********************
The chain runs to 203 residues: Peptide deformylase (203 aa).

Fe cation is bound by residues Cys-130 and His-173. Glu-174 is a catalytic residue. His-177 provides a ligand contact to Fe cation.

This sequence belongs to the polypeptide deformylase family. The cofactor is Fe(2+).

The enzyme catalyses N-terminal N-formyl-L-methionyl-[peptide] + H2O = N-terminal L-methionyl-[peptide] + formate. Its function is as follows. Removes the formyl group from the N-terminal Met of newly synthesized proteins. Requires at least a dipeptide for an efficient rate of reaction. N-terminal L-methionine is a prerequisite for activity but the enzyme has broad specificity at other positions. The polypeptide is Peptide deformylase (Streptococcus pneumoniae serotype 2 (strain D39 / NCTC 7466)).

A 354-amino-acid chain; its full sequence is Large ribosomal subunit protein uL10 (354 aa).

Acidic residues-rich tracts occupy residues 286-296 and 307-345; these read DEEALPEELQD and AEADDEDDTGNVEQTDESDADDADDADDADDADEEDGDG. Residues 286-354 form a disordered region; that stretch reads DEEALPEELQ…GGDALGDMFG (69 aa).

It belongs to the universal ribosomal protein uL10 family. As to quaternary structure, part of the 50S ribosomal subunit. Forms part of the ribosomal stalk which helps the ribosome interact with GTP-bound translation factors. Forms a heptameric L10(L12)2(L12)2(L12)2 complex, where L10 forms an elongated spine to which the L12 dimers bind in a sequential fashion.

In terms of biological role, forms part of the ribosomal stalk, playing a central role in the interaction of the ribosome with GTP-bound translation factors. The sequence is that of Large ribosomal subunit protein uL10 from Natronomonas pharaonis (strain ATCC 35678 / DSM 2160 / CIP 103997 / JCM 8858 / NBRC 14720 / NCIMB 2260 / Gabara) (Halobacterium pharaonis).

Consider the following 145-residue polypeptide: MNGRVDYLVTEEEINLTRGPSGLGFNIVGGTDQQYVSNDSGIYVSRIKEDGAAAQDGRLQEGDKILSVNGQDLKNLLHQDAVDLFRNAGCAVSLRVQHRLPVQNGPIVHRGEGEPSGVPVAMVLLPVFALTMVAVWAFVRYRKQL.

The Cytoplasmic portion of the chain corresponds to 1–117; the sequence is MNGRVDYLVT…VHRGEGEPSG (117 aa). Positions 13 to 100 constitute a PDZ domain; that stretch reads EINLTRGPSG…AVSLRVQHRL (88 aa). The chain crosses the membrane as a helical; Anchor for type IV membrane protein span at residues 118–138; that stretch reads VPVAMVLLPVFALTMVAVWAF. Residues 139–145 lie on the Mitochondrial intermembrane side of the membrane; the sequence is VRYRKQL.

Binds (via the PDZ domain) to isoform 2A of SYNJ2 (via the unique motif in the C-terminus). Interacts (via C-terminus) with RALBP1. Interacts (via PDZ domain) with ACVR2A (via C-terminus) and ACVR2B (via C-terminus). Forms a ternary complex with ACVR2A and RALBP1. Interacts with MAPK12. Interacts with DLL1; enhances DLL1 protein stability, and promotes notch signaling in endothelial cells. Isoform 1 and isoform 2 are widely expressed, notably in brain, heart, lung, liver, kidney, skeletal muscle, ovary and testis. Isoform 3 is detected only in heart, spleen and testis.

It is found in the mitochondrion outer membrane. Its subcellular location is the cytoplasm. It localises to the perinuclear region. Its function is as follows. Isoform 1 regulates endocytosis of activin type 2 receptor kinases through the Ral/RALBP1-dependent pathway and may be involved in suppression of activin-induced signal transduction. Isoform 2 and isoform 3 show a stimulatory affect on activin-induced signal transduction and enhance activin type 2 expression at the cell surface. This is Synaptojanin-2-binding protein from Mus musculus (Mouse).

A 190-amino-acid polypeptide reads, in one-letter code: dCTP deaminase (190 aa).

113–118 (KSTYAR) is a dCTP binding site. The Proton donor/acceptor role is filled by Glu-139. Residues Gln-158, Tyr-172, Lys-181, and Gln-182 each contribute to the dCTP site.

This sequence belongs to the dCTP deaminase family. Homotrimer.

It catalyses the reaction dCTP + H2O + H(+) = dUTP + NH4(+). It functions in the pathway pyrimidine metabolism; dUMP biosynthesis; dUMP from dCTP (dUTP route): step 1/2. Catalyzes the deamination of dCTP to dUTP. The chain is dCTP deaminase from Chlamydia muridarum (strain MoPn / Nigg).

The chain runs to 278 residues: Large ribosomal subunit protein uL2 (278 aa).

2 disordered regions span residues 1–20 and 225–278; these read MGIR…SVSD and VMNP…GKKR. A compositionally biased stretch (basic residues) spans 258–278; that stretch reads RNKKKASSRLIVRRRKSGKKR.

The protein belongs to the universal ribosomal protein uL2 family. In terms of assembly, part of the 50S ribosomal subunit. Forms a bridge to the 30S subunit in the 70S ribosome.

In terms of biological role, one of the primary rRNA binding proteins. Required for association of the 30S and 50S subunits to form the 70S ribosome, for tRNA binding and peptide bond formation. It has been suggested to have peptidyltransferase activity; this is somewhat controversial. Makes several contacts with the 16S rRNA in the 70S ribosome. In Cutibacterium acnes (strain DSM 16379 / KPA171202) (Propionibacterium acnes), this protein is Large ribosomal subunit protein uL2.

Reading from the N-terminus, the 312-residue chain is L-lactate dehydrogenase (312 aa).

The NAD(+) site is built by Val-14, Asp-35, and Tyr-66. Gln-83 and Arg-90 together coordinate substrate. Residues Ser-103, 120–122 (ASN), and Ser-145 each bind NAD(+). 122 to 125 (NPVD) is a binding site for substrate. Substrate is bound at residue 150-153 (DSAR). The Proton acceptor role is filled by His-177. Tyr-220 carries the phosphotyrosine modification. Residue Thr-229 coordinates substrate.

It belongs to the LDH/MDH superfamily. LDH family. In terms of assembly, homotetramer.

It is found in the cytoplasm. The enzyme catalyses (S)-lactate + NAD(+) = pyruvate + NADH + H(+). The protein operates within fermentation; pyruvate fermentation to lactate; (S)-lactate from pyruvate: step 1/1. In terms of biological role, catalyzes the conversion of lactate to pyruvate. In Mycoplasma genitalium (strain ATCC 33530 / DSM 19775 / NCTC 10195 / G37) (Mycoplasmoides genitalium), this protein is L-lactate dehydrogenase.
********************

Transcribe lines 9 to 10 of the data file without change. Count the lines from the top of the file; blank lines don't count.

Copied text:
Consider the following 145-residue polypeptide: MNGRVDYLVTEEEINLTRGPSGLGFNIVGGTDQQYVSNDSGIYVSRIKEDGAAAQDGRLQEGDKILSVNGQDLKNLLHQDAVDLFRNAGCAVSLRVQHRLPVQNGPIVHRGEGEPSGVPVAMVLLPVFALTMVAVWAFVRYRKQL.

The Cytoplasmic portion of the chain corresponds to 1–117; the sequence is MNGRVDYLVT…VHRGEGEPSG (117 aa). Positions 13 to 100 constitute a PDZ domain; that stretch reads EINLTRGPSG…AVSLRVQHRL (88 aa). The chain crosses the membrane as a helical; Anchor for type IV membrane protein span at residues 118–138; that stretch reads VPVAMVLLPVFALTMVAVWAF. Residues 139–145 lie on the Mitochondrial intermembrane side of the membrane; the sequence is VRYRKQL.